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Chapter 6

Limited Worth of Enjoyment. There is another evil I have seen under the sun, and it weighs heavily upon humankind: (A)There is one to whom God gives riches and property and honor, and who lacks nothing the heart could desire; yet God does not grant the power to partake of them, but a stranger devours them. This is vanity and a dire plague. Should one have a hundred children and live many years, no matter to what great age, still if one has not the full benefit of those goods, I proclaim that the child born dead, even if left unburied, is more fortunate.[a] (B)Though it came in vain and goes into darkness and its name is enveloped in darkness, though it has not seen the sun or known anything, yet the dead child has more peace. Should such a one live twice a thousand years and not enjoy those goods, do not both go to the same place?[b]

All human toil is for the mouth,[c] yet the appetite is never satisfied. What profit have the wise compared to fools, or what profit have the lowly in knowing how to conduct themselves in life? “What the eyes see is better than what the desires wander after.”[d] This also is vanity and a chase after wind.

II. Qoheleth’s Conclusions

10 Whatever is, was long ago given its name, and human nature is known; mortals cannot contend in judgment with One who is stronger.[e] 11 For the more words, the more vanity; what profit is there for anyone? 12 (C)For who knows what is good for mortals in life, the limited days of their vain life, spent like a shadow? Because who can tell them what will come afterward under the sun?(D)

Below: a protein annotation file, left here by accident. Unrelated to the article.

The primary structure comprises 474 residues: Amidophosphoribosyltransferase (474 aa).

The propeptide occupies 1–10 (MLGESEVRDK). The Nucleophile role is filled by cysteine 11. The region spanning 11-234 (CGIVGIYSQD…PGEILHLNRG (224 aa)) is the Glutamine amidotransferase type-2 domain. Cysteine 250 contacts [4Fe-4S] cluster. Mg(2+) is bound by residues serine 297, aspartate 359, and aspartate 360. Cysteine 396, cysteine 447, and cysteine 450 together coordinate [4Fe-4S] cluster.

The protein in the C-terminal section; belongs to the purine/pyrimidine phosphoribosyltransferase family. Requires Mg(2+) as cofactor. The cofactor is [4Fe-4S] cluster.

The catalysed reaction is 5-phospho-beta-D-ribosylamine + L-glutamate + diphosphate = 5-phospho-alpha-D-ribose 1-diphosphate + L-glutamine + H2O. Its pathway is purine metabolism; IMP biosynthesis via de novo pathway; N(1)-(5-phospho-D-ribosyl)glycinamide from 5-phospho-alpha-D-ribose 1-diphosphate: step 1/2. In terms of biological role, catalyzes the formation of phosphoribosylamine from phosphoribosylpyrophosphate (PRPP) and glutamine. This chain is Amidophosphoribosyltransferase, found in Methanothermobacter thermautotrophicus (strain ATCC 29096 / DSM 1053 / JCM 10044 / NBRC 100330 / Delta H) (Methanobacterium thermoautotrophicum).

1. 6:3 Even a large family and exceptionally long life cannot compensate for the absence of good things and the joy which they bring.
  2. 6:6 Same place: the grave; cf. 3:20; 12:7.
  3. 6:7 The mouth: symbolic of human desires.
  4. 6:9 Compare the English proverb, “A bird in the hand is worth two in the bush.” However, it could also mean, “The seeing of the eyes is better than the wandering of the desire,” with the emphasis on the actions of seeing and desiring. Seeing is a way of possessing whereas desire, by definition, can remain frustrated and unfulfilled.
  5. 6:10–11 One who is stronger is, of course, God. The more vanity: contending with God is futile.

I have seen another evil under the sun, and it weighs heavily on mankind: God gives some people wealth, possessions and honor, so that they lack nothing their hearts desire, but God does not grant them the ability to enjoy them,(A) and strangers enjoy them instead. This is meaningless, a grievous evil.(B)

A man may have a hundred children and live many years; yet no matter how long he lives, if he cannot enjoy his prosperity and does not receive proper burial, I say that a stillborn(C) child is better off than he.(D) It comes without meaning, it departs in darkness, and in darkness its name is shrouded. Though it never saw the sun or knew anything, it has more rest than does that man— even if he lives a thousand years twice over but fails to enjoy his prosperity. Do not all go to the same place?(E)

Everyone’s toil is for their mouth,
    yet their appetite is never satisfied.(F)
What advantage have the wise over fools?(G)
What do the poor gain
    by knowing how to conduct themselves before others?
Better what the eye sees
    than the roving of the appetite.
This too is meaningless,
    a chasing after the wind.(H)

10 Whatever exists has already been named,(I)
    and what humanity is has been known;
no one can contend
    with someone who is stronger.
11 The more the words,
    the less the meaning,
    and how does that profit anyone?

12 For who knows what is good for a person in life, during the few and meaningless days(J) they pass through like a shadow?(K) Who can tell them what will happen under the sun after they are gone?